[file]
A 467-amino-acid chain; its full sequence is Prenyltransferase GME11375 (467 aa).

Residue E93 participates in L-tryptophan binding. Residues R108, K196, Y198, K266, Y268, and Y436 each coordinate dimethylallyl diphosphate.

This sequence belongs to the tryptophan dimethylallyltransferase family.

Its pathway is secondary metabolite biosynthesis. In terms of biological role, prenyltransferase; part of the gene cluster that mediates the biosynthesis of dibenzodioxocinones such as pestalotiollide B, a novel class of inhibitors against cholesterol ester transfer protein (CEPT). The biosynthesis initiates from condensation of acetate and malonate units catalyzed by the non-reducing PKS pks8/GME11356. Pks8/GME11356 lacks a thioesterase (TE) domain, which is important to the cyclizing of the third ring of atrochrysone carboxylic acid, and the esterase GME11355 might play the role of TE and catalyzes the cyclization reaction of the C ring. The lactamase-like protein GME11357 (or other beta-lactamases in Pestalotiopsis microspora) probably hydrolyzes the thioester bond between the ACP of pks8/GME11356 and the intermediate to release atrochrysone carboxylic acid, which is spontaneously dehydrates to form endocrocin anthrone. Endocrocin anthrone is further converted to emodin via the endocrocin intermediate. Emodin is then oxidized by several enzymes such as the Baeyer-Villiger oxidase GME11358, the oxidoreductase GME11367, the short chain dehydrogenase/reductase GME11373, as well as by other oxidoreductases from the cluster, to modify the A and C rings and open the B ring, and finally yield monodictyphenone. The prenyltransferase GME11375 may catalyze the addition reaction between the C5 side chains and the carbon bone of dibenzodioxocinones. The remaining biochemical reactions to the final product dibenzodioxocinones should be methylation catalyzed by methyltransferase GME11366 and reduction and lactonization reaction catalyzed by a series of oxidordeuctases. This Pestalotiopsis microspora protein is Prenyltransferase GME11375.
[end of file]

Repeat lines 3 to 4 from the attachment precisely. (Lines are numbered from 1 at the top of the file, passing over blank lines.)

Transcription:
This sequence belongs to the tryptophan dimethylallyltransferase family.

Its pathway is secondary metabolite biosynthesis. In terms of biological role, prenyltransferase; part of the gene cluster that mediates the biosynthesis of dibenzodioxocinones such as pestalotiollide B, a novel class of inhibitors against cholesterol ester transfer protein (CEPT). The biosynthesis initiates from condensation of acetate and malonate units catalyzed by the non-reducing PKS pks8/GME11356. Pks8/GME11356 lacks a thioesterase (TE) domain, which is important to the cyclizing of the third ring of atrochrysone carboxylic acid, and the esterase GME11355 might play the role of TE and catalyzes the cyclization reaction of the C ring. The lactamase-like protein GME11357 (or other beta-lactamases in Pestalotiopsis microspora) probably hydrolyzes the thioester bond between the ACP of pks8/GME11356 and the intermediate to release atrochrysone carboxylic acid, which is spontaneously dehydrates to form endocrocin anthrone. Endocrocin anthrone is further converted to emodin via the endocrocin intermediate. Emodin is then oxidized by several enzymes such as the Baeyer-Villiger oxidase GME11358, the oxidoreductase GME11367, the short chain dehydrogenase/reductase GME11373, as well as by other oxidoreductases from the cluster, to modify the A and C rings and open the B ring, and finally yield monodictyphenone. The prenyltransferase GME11375 may catalyze the addition reaction between the C5 side chains and the carbon bone of dibenzodioxocinones. The remaining biochemical reactions to the final product dibenzodioxocinones should be methylation catalyzed by methyltransferase GME11366 and reduction and lactonization reaction catalyzed by a series of oxidordeuctases. This Pestalotiopsis microspora protein is Prenyltransferase GME11375.